Lenz’s Law and the Right Hand Rule

Introduction: Lenz’s Law and the Right Hand Rule

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The modern world wouldn’t exist today without electromagnets; almost everything we use today runs on electromagnets in one way or another. The hard drive memory in your computer, the speaker in your radio, the starter in your car, all use electromagnets to work.

To understand how transformers, Tesla coils, electric motors, and a myriad of electronic devices work; you need to understand how electromagnets work and the Right Hand Rule.

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Step 1: Current in a Conductor

Yes I said current not voltage; voltage is a potential across a conductor, and current passes through a conductor.

Think of voltage and current like water in a pipe and the pipe is your load. Water goes in the pipe at 35 psi at a rate of 5 gallons a minute. At the other end of the pipe water comes out of the pipe at 0 psi at a rate of 5 gallons a minute.

Like the water in the pipe current goes in the conductor and the same current comes out of the conductor.

Step 2: The Right Hand Rule in a Conductor

When a current, (Red Arrow) is applied to a conductor it creates a magnetic field around the conductor. (Blue Arrows) To predict the direction of the of the magnetic fields flow around the conductor, use the right hand rule. Place your hand on the conductor with your thumb pointing in the direction of the current and your fingers will point in the direction of the magnetic fields flow.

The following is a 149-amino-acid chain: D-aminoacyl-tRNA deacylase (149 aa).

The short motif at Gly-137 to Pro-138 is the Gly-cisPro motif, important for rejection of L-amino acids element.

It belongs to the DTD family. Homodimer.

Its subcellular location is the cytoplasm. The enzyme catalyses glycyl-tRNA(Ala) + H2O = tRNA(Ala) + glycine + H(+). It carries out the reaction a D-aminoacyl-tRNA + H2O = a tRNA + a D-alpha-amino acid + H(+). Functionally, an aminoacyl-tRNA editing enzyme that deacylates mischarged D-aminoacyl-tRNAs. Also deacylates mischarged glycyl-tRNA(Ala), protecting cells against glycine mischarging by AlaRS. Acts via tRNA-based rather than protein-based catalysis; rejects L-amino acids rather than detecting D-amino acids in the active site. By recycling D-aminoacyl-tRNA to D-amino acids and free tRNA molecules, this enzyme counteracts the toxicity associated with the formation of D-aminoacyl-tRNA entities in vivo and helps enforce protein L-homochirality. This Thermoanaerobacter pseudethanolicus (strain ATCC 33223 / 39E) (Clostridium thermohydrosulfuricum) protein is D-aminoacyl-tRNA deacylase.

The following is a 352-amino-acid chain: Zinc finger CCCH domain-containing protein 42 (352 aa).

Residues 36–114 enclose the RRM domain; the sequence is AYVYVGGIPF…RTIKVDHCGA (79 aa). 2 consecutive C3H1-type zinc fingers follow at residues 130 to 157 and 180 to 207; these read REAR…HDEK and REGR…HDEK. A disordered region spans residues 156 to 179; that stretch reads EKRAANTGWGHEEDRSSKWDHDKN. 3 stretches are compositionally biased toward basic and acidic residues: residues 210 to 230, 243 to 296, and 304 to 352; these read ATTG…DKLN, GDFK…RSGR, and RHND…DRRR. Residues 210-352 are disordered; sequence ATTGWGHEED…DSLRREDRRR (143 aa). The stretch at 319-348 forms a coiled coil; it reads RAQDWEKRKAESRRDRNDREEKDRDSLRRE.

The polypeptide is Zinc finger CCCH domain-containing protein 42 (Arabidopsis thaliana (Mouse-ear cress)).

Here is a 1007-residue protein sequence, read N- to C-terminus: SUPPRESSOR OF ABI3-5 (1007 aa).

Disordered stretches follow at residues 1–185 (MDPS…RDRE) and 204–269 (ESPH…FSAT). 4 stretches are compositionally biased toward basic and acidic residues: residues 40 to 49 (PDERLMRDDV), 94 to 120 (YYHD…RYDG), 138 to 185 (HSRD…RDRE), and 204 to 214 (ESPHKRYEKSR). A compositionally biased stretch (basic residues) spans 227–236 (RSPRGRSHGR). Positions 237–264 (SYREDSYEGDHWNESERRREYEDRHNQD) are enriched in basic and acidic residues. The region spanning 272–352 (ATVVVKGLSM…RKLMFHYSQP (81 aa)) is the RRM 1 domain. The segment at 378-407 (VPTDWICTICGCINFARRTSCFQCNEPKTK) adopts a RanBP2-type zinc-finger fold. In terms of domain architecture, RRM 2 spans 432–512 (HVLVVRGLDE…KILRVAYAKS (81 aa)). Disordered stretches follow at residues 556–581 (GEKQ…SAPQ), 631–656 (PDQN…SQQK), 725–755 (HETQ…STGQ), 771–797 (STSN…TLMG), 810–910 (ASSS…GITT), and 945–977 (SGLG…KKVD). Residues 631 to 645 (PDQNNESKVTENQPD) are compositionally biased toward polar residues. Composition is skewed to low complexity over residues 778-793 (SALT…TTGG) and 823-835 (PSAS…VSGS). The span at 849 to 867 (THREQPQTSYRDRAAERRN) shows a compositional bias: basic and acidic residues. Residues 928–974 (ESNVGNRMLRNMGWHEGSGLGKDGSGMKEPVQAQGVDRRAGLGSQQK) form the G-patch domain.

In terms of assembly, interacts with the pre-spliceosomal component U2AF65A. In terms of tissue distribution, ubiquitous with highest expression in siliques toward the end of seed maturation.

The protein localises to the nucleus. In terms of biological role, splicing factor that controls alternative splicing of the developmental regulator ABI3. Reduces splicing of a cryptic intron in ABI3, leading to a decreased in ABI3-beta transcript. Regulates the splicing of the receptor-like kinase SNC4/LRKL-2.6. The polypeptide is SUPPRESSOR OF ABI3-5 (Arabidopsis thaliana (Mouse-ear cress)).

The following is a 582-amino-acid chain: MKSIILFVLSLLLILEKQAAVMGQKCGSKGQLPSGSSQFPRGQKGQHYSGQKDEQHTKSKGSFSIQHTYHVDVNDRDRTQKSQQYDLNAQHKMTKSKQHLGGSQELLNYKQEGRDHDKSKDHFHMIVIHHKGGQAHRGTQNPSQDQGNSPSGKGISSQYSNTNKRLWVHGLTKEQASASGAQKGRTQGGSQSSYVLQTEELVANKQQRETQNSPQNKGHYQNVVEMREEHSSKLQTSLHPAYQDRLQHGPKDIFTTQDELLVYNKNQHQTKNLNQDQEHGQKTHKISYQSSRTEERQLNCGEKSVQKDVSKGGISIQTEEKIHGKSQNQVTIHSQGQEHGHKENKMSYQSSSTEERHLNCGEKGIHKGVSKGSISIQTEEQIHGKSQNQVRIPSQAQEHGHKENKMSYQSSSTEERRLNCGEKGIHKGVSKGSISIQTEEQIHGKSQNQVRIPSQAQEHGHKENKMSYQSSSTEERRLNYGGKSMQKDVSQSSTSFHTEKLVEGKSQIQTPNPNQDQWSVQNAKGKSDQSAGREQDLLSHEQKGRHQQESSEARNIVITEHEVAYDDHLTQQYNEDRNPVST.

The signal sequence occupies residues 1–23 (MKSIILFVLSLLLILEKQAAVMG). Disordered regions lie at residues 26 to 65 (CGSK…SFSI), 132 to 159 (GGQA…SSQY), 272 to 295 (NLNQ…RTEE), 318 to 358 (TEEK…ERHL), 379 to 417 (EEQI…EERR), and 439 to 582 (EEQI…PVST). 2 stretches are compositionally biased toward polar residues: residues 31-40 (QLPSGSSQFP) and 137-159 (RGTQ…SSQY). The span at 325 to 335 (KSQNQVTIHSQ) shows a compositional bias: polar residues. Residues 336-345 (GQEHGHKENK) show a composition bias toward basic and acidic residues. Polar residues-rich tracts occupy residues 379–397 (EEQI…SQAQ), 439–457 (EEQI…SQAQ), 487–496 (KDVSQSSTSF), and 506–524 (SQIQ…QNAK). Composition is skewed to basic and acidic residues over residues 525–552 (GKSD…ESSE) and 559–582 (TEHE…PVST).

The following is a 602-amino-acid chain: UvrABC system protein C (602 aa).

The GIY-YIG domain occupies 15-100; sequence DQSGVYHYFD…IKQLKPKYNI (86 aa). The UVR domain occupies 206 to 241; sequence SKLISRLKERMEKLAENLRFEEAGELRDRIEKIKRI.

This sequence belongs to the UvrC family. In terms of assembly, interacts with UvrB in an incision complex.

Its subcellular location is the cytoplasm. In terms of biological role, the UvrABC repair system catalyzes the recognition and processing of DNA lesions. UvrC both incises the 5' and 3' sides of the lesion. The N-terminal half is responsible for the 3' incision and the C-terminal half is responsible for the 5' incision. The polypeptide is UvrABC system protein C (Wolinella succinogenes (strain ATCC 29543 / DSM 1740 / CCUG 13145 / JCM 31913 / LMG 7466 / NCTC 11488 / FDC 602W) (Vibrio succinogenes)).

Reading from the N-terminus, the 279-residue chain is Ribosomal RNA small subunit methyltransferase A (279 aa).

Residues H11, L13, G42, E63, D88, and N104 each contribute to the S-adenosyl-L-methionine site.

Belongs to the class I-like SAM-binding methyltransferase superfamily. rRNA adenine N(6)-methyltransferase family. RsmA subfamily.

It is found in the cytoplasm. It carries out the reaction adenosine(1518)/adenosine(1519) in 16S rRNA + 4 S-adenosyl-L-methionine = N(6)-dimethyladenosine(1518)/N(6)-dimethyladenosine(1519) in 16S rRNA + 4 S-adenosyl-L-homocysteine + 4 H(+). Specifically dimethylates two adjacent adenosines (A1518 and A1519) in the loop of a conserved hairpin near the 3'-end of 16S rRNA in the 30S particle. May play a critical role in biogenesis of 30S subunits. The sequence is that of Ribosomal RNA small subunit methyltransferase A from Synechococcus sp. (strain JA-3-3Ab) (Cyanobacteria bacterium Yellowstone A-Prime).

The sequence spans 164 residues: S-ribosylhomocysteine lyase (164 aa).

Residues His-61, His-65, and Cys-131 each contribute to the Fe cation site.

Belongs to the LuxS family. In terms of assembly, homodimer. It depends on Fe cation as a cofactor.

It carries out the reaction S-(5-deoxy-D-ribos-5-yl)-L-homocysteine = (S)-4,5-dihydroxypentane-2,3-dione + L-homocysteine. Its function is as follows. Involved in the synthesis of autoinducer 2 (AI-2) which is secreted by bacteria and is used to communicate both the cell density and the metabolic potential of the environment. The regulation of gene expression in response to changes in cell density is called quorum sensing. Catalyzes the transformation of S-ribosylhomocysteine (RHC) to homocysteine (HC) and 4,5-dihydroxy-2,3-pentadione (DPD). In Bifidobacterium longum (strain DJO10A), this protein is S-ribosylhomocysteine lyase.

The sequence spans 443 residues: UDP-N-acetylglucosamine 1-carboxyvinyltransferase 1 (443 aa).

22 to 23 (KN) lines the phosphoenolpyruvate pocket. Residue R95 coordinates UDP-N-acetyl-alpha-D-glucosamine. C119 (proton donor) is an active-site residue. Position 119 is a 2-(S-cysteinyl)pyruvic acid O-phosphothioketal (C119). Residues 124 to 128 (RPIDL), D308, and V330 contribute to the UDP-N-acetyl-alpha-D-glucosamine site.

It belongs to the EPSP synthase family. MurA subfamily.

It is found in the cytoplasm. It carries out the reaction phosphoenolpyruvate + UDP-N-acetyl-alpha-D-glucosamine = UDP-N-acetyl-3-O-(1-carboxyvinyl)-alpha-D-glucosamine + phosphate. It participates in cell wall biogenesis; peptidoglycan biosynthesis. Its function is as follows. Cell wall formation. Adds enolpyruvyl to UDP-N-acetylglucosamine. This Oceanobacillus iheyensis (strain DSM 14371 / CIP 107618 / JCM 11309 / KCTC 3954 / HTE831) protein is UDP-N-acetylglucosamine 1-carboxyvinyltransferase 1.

Step 3: The Right Hand Rule in a Coil

When you wrap the conductor around a ferrous metal like steel or iron, the magnetic fields of the coiled conductor merge and align, this is called an electromagnet. The magnetic field travels from the center of the coil passes out one end of the electromagnet around the outside of the coil and in the opposite end back to the center of the coil.

Magnets have a north and a south pole, to predict which end is North or South pole in a coil, again you use the right hand rule. Only this time with your right hand on the coil, point your fingers in the direction of the current flow in the coiled conductor. (Red Arrows) With your right thumb pointing strait along the coil, it should point to the north end of the magnet.

Step 4: Solenoid Relays and Valves